fully utilized when D reaches 0[ a is the material constant relating to the multiaxial rupture criterion
which ranges from zero to unity\ B\ n\ A\ and n are material constants relating to the minimum
creep strain rate and rupture behaviors which can be determined from uniaxial creep curves[
The tube is modeled by four!node axisymmetric elements with reduced "11# Gauss integration[

J[!M[ Gon` et al[ : En`ineerin` Failure Analysis 5 "0888# 032042

040

In the _nite element model a mesh of 0399 elements with 0644 nodes is used[ The material constants
which depend on the temperature T are as follows 8]
E  9[94146T188[88T065\722"MPa#\
B  09"24[08629[911426T#\ n  5[63
A  09"10[469[90246T#\ y  3[12
f  3[12\ Dcr  9[888[
On the basis of normal operation conditions\ the creep damage distribution is calculated and is
also shown in Fig[ 8 as Curves 0 and 1[

3[ Damage characteristics curve


The damage evaluated according to metallographical analysis and damage simulation are illus!
trated in Fig[ 8[ Curve 2 is the characteristic curve obtained by metallographical methods where
the damage in the secondary stage caused by the carbide precipitation is also taken into account[
Curve 1 represents the damage distribution at 79\999 h obtained by the CDM _nite element
technique[ Curve 0 is the predicted damage distribution at rupture[ Damage concentration locates
in the E4 weld about 1 m from the bottom end[ The damage is ranked as C class with life
consumption about 59)[ This implies that there is some strength potential for further operation
of the furnace tubes although the design life of the tube has almost been reached[
The theoretical method predicts a similar tendency as the metallographical observations[ It is
thus promising to use continuum damage mechanics as a basis for life management[ However\
some deviations are observed in the upper part[ This may indicate the present damage theory is
not su.cient to take into account the damage caused by carbide precipitation[

4[ Maintenance strategy
As the most critical part of tube has reached C class damage\ i[e[ a life fraction of about 59)
has been consumed\ it is estimated that the residual life of the tube is about 59\999 h\ corresponding
to a life fraction of 39)[ To be conservative\ it is recommended to use the furnace tubes for
another 3 years[ It is also noted from the characteristics curve that the damage at the upper part
of the reformer tubes is small while in the lower part it is signi_cant[ A maintenance plan may thus
be made based upon the scienti_c understanding of the creep behavior of the tube] when the lower
part of a reformer tube reaches its safe rupture life\ only the lower half part needs to be replaced[
This means great economic bene_ts because of the saving of reformer tubes made of expensive
high chrome and nickel steel[
In an emergency case the principle can also be applied[ A successful case was made to recover
production of a hydrogen reformer furnace after a severe rupture occurred to the tubes[ A number
of tubes ruptured in the middle position due to a wrong start!up operation[ The plant owner
decided to recover the production as quickly as possible[ However\ di.culty arose in deciding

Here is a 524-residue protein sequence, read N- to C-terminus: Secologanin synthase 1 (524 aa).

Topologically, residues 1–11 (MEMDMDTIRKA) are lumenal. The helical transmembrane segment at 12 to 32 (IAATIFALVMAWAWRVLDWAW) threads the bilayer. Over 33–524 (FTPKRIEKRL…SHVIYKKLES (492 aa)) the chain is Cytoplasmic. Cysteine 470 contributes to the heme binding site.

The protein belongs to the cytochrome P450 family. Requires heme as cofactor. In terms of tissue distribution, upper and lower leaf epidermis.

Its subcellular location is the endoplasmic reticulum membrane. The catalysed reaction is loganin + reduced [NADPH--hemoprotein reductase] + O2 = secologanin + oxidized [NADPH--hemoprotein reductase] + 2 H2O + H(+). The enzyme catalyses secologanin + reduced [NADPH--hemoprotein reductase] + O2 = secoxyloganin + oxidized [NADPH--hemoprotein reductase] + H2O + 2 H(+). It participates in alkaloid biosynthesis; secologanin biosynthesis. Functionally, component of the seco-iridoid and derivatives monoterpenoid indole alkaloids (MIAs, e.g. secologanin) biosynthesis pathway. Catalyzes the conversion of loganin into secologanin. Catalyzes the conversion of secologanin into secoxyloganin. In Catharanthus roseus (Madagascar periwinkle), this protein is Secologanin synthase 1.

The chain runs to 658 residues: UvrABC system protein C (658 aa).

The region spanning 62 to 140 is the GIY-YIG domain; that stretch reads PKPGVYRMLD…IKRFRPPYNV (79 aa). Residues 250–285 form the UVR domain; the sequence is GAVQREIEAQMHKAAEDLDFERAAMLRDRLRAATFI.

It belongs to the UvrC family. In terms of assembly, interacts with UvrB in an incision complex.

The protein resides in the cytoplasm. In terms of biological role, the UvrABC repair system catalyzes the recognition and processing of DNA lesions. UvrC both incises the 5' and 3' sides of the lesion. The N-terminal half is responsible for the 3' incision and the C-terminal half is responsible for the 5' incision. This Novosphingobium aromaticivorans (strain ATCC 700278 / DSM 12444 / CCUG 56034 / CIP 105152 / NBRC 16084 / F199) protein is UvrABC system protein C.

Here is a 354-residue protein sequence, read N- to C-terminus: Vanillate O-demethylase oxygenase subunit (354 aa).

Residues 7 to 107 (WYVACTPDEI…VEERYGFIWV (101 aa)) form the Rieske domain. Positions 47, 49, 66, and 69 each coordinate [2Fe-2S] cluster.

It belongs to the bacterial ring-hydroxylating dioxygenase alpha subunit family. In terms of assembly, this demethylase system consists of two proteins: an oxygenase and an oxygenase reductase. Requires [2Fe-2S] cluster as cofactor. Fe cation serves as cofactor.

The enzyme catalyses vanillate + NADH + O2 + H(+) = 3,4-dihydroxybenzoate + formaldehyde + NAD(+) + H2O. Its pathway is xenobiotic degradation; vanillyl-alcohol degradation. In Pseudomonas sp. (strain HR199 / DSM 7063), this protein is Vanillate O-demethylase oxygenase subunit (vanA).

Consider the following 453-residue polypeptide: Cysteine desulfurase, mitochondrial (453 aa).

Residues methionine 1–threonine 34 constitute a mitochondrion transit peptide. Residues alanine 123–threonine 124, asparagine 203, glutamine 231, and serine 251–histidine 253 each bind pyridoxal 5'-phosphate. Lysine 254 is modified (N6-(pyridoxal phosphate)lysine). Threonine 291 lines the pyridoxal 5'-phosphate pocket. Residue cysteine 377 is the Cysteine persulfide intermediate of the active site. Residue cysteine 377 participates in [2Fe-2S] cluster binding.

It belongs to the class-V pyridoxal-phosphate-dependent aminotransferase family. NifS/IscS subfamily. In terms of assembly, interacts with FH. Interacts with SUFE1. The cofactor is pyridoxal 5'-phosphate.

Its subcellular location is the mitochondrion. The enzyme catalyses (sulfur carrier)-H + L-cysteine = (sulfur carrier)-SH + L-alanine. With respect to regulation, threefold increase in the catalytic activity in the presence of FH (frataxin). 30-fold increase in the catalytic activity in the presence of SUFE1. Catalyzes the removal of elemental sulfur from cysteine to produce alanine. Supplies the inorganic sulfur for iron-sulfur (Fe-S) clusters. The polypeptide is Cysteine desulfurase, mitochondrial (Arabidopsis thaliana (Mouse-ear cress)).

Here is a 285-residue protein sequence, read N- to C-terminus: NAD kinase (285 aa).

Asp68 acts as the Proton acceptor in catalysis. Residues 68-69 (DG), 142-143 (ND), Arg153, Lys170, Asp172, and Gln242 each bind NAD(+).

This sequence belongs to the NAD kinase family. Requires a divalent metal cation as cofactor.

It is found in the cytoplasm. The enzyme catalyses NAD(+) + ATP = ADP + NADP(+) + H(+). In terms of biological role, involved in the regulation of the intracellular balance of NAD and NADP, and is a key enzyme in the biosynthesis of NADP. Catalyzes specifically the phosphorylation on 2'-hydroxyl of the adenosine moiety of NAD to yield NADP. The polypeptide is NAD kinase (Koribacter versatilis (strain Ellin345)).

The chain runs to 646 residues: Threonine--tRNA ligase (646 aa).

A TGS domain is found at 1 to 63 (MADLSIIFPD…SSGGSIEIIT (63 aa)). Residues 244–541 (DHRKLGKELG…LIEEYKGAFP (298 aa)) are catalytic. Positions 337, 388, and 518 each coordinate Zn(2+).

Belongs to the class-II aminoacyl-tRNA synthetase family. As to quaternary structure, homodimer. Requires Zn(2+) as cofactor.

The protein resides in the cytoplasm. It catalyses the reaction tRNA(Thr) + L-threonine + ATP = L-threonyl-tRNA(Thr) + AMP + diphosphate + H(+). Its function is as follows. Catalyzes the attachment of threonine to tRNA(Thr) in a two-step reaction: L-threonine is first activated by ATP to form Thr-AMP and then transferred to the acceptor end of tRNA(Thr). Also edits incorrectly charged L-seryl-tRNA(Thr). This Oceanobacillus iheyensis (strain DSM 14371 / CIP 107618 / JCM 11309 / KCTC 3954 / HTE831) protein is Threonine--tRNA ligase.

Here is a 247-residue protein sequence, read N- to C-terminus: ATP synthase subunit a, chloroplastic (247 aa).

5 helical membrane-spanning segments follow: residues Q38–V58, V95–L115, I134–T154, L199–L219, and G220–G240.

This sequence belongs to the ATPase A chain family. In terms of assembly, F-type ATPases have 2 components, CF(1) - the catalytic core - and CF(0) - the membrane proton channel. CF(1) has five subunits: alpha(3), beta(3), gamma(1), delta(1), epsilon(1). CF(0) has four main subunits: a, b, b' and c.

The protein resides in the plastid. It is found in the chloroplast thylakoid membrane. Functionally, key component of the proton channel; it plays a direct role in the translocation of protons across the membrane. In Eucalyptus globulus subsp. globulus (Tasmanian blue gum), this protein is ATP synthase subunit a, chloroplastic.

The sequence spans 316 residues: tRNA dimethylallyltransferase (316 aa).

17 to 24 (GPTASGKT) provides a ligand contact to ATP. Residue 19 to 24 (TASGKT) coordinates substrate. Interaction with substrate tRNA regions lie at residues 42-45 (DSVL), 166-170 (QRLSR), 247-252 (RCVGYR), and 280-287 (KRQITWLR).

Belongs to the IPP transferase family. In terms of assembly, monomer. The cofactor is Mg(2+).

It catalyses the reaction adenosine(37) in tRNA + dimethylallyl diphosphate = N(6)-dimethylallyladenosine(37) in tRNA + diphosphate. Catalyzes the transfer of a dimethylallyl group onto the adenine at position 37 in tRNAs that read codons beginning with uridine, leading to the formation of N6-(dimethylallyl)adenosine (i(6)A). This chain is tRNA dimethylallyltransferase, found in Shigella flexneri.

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J[!M[ Gon` et al[ : En`ineerin` Failure Analysis 5 "0888# 032042

which part was the most damaged and should be replaced[ As the tubes have been in service for 7
years\ our recommendation is that the ruptured parts and the parts with maximum creep damage
should be replaced[ Thus the tubes 0[4 m up from the bottom to the rupture location were removed[
A repair welding was then quali_ed by measuring mechanical properties of cross!weld specimens
at high temperature[ After years in operation\ the furnace tubes are still in good condition[

5[ Conclusions
The states of damage along a reformer tube in service for ten years are metallographically
analyzed[ Damage levels are ranked relating to remaining life[ A numerical simulation of the
damage development in the tube is also carried out[ Damage distributions are obtained for the
whole reformer tube[ Some conclusions have been drawn]
"0# Cavities and microcracks occur preferentially in the carbide regions and the carbides induced
cavitation in the grain boundaries[ Thus the precipitated carbides should also be regarded as
a material damage[ A semi!quantitative model for life assessment is thus proposed[
"1# Damage concentration locates in the E4 weld about 1 m from the bottom end[ The damage is
ranked as C class with life consumption about 59)[ This implies that there is some strength
potential for further operation of the furnace tubes although the design life of the tube has
almost been reached[ It also suggests that the welds might be the weakest link that determines
the life of the tubes[
"2# The damage simulation by FEM predicts a similar tendency as the metallographical obser!
vations[ It is thus promising to use continuum damage mechanics as a basis for life management[
However\ some deviations are observed in the upper part[ This may indicate that the present
damage theory is not su.cient to take into account the damage caused by carbide precipitation[
"3# The damage at the upper part of the reformer tubes is small while in the lower part it is
signi_cant[ A maintenance plan may thus be made based upon the scienti_c understanding of
the creep behavior of the tube] when the lower part of a reformer tube reaches its safe rupture
life\ only the lower half part needs to be replaced[

Acknowledgements
The support provided by the Natural Science Foundation of Jiangsu Province\ China and the
Korean Science and Engineering Foundation "0886 Brain Pool Program# are gratefully acknowl!
edged[ The authors also wish to thank colleagues who have contributed to the preparation of this
paper[

References
0 American Petroleum Institute\ Calculation of heater!tube thickness in petroleum re_neries] API recommended
practice 429\ 2rd ed[ Washington\ DC\ 0877[

J[!M[ Gon` et al[ : En`ineerin` Failure Analysis 5 "0888# 032042

042